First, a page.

Seven in ten children eat too much salt

19 Nov Seven in ten children eat too much salt

When I joined the Deakin University SONIC (Salt and Other Nutrient Intakes in Children) team earlier this year to study children’s salt intake and preferences, I was aware of the health risks of a high salt diet. I also knew that most of the salt we eat is hidden in processed foods. What I didn’t know was that Australian children are eating shockingly high amounts of salt.

SONIC is the first Australian study to use accurate methods to find out how much salt children are really eating. Our early results for 320 government school children aged 5-13 years show that on average they are eating around six grams of salt a day, or four times more salt than they need.

We also found that seven in ten children are eating more than the recommended maximum level of salt. Similar results have been found in 238 independent school children.

With children eating such high levels of salt, they are at risk of serious long-term health problems, such as high blood pressure, which is a major cause of stroke and heart disease. Most people will know someone suffering these conditions and no-one wants this for their children’s future. High salt diets are also linked to childhood obesity, because of greater thirst and sweetened drinks.

Caryl Nowson, Professor of Nutrition and Ageing, who leads the SONIC study, says that these results are a wakeup call for all of us, with salt proving to be a hidden threat to children’s health. “I am certain that most people, and particularly parents, would be surprised to hear that children are eating so much salt,” Professor Nowson said.

Most of the salt children consume is hidden in processed foodlike bread, cheese and breakfast cereals, and it’s often difficult for parents to find healthier alternatives. Low salt products have a sodium level below 120 mg/100g.You can check this on the nutrition information panel on the back of the package.  However, processed foods usually have much higher salt (or sodium) levels, and most parents don’t have time to read lots of food labels to look for the lowest salt product.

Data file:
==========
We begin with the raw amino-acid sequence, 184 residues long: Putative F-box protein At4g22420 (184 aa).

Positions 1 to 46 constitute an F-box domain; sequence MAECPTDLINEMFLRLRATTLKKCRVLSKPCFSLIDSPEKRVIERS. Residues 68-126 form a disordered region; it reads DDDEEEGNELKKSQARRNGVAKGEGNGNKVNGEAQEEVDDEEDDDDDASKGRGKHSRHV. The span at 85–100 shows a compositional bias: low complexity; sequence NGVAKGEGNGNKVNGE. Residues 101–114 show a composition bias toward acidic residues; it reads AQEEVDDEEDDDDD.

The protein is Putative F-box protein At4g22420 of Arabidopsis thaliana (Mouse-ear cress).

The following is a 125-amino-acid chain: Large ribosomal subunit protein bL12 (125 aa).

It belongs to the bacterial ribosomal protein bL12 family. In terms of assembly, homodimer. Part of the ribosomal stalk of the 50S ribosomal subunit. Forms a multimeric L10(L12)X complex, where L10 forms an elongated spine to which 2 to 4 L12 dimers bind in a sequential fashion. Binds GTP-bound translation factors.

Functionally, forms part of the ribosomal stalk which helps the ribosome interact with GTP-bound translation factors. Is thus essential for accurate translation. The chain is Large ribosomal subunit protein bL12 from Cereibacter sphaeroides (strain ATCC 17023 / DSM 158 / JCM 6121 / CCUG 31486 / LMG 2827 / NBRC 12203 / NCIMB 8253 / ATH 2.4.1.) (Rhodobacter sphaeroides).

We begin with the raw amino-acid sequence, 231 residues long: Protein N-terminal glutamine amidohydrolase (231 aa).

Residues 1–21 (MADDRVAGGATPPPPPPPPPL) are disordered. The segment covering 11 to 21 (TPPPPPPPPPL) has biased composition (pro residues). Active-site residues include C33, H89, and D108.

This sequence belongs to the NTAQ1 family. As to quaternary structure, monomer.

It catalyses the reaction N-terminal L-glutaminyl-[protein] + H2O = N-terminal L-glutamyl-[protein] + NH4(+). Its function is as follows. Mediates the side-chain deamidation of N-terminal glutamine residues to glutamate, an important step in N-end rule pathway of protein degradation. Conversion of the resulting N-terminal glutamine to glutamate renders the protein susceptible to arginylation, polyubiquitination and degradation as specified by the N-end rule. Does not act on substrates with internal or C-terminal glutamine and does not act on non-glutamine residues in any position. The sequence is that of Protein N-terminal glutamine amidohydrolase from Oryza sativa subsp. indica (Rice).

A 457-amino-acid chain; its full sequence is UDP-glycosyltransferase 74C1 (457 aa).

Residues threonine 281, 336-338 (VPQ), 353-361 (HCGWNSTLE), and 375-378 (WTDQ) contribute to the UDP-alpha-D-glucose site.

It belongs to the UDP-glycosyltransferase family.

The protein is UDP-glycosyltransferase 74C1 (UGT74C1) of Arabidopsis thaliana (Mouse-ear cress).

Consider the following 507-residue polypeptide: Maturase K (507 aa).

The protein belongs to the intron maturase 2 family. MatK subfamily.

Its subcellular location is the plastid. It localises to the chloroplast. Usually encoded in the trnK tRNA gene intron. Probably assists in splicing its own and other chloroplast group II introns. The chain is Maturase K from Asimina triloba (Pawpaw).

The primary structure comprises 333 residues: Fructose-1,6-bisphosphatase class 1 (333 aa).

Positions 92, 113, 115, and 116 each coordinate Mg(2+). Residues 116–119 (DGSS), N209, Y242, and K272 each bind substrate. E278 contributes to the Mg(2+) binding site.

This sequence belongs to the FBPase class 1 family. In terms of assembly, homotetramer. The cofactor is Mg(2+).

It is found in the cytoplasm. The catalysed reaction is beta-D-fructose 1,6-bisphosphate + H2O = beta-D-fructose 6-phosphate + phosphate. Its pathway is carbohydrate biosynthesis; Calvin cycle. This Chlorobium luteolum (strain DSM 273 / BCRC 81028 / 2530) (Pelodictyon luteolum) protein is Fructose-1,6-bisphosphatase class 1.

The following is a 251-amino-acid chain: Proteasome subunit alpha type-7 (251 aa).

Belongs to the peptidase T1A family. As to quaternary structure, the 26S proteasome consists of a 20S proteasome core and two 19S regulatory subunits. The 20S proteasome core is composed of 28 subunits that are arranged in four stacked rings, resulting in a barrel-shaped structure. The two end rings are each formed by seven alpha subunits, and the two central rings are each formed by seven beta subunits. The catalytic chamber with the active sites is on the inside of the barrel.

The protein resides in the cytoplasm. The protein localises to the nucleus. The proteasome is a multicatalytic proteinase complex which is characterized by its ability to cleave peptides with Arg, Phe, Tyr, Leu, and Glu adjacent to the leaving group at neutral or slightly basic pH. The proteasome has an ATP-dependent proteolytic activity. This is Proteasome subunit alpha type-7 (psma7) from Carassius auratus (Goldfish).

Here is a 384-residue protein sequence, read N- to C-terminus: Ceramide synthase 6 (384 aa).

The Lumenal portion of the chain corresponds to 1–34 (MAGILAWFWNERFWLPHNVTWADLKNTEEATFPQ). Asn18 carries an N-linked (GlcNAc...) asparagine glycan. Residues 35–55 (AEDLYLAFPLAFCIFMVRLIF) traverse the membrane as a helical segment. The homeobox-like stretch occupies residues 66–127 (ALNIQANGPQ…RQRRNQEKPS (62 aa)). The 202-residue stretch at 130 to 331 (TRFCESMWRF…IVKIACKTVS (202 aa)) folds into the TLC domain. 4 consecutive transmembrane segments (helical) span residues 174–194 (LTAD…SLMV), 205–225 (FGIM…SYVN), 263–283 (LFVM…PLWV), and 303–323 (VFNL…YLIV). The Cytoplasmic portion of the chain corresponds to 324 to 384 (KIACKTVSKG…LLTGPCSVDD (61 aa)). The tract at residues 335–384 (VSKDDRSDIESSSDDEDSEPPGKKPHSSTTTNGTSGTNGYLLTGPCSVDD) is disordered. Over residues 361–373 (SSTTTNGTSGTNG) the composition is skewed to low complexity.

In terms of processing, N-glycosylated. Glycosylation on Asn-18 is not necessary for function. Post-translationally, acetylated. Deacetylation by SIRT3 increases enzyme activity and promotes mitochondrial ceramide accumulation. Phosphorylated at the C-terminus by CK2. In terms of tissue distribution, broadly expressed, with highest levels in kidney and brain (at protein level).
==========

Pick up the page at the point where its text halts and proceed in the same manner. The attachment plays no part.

A free app developed by the George Institute for Global Health allows you to quickly scan products while shopping and gives you a list of lower salt and healthier alternatives. You can influence the type of products companies make by buying lower salt alternatives when these are available.

Part of the problem with eating so much salt is that we get used to it and like the taste of saltier foods. However, if the amount of salt we eat decreases, our liking for salt changes too, and we prefer less salty foods. If salt is reduced gradually we don’t notice the difference. We know this happens in adults, but need to find out more about how salt intake affects salt liking in children. Food tastings of high and lower salt samples of a range of processed foods, such as bread, cereals and sandwich fillings, are being conducted with children as part of the SONIC study.

The SONIC study (funded by the National Heart Foundation) aims to collect data for at least 500 government school children.We would like to hear from primary schools in Melbourne, or parents, interested in participating in 2013.

Parents are provided with their own child’s results, and group results from the study will provide the important evidence needed to inform the government and food industry. Data from the SONIC study will allow better planning for future efforts so we can be more effective in reducing the excessive and harmful amounts of salt Australian children are currently eating.

Schools, or parents, wanting more information on the SONIC study can contact Manuela Rigo at Deakin University on 9244 6380

Facebook: http://www.facebook.com/SONICstudy

Helpful links about reducing salt in children’s diets:

https://www.heartfoundation.org.au/healthy-eating/food-and-nutrition/salt

https://www.heartfoundation.org.au/news/salty-food-is-putting-kids-at-risk-of-heart-disease

What are your tips to reduce salt in your kids diets?

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